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Re: Problems with packages on a netbsd-6 sparc

>> +    memcpy(cp, pw, sizeof(struct passwd));
>>      newpw =3D (struct passwd *) cp;
>> -    memcpy(newpw, pw, sizeof(struct passwd));

> Why not avoid the non-intuitive memcpy() all together all the time
> and just let the compiler do its job????

>       newpw =3D pw;

Well, *newpw = *pw;, but otherwise, yeah...

> (of course the memory allocation hack there in sudo should be fixed
> too, or maybe sudo should just be thrown in the trash and left there
> :-))

That's what I would do with it.  I once looked at setting up sudo for
one of my paid jobs.  Here's the report I wrote for the person who
asked me to set it up, edited to remove internal stuff that it isn't my
place to reveal, fix up formatting (the copy of this I'm working from
has been forcibly mangled by a ticket system that insists on shoving
Webpage interfaces around everything), and even fix two typos.  But the
basic content is accurate.  This is dated 2011-11-01.

    First problem:

    I went looking to see where sudo came from.  Even with my
    half-assed Web skillz, I quickly found four different webpages each
    of which seemed to think it was the real sudo webpage; given what
    sudo is, I was inclined to trust none of them.

    After some asking around on an external IRC channel, I settled on as probably correct.

    Second problem:

    The thing is friggin' enormous. It's got dynamic loading and
    plugins and a whole raft of crap that has no business anywhere near
    a central part of a security system.  It's drunk the
    configure-script koolaid, which is a disaster I've ranted about
    elsewhere.  But this was for work, which historically doesn't care
    about that sort of security issue, so I ignored all that.

    Third problem:

    I got it built and installed. I set up a rudimentary sudoers file
    which you can still find in [target machine]'s /etc/sudoers as of
    this writing; the only non-comment lines are

        root ALL=(ALL) ALL
        Defaults:root env_editor
        %infs ALL=(ALL) ALL

    visudo is happy with this.  But when I run sudo itself, even as
    root, I get

    sudo: >>> /etc/sudoers: syntax error near line 1 <<<
    Segmentation fault

    I did some debugging and got nowhere.  /etc/sudoers is parsed with
    a lex-and-yacc parser; I added debugging at the stdio level and
    found it reads the whole file, then at the tokenizer level and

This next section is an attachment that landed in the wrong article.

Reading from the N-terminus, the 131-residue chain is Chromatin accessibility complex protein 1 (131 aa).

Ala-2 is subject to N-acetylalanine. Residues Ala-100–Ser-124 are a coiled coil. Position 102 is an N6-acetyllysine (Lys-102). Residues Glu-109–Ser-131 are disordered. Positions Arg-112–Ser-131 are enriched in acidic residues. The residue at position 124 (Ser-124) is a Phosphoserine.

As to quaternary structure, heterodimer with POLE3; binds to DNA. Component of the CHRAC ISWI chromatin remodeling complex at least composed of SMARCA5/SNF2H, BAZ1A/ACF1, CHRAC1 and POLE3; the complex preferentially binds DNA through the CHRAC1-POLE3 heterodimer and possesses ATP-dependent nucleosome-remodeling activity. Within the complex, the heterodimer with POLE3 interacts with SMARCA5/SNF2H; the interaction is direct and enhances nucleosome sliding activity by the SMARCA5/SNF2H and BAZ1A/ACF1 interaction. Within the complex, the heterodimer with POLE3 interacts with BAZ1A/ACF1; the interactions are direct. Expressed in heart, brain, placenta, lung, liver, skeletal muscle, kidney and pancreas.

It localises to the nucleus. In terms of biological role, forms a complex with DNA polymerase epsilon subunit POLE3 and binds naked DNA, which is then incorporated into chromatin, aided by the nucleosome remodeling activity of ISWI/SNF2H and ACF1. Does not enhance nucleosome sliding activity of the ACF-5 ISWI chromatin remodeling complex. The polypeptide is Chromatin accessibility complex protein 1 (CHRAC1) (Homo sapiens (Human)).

found it errors after getting only one token (which is COMMENT).

    At this point I decided to ask the list for help.  So I sent mail
    to to subscribe.

    Fourth problem:

    The mail got stuck in [my] mailq saying "Connection reset by".  A manual run of the mailq reveals that it seems to be
    under the impression I'm a spam sender: Connecting to via 
    220 ESMTP spamd IP-based SPAM blocker; Tue Nov  1 
16:27:35 2011
    >>> EHLO Sparkle.Rodents-Montreal.ORG
    250 Hello, spam sender. Pleased to be wasting your time.
    >>> MAIL From:<mouse%Sparkle.Rodents-Montreal.ORG@localhost>
    250 You are about to try to deliver spam. Your time will be spent, for 
    >>> RCPT To:<>
    250 This is hurting you more than it is hurting me.
    >>> DATA
    451 Temporary failure, please try again later.
    >>> QUIT Deferred: Connection reset by
    Closing connection to

    Now, I am - or at least was - listed by SORBS, because I refuse to
    consider their abuse attempts anything but, well, abuse attempts.
    And there are still a few places left that block based on SORBS.
    So I tried from [that workplace's mailserver]:

    [(hostname)] 1> telnet smtp
    Connected to
    Escape character is '^]'.
    220 ESMTP spamd IP-based SPAM blocker; Tue Nov  1 
16:33:00 2011
    helo (mailserver's FQDN)
    250 Hello, spam sender. Pleased to be wasting your time.

    I didn't bother going any further, since it seems to be of the
    opinion that [that mailserver] is a spam source too [...].

    At this point, I am inclined to throw sudo out completely.  It has
    failed catastrophically at design, at implementation, and at


(I failed to think of and thus neglected to mention "distribution"
among the things sudo failed at.)

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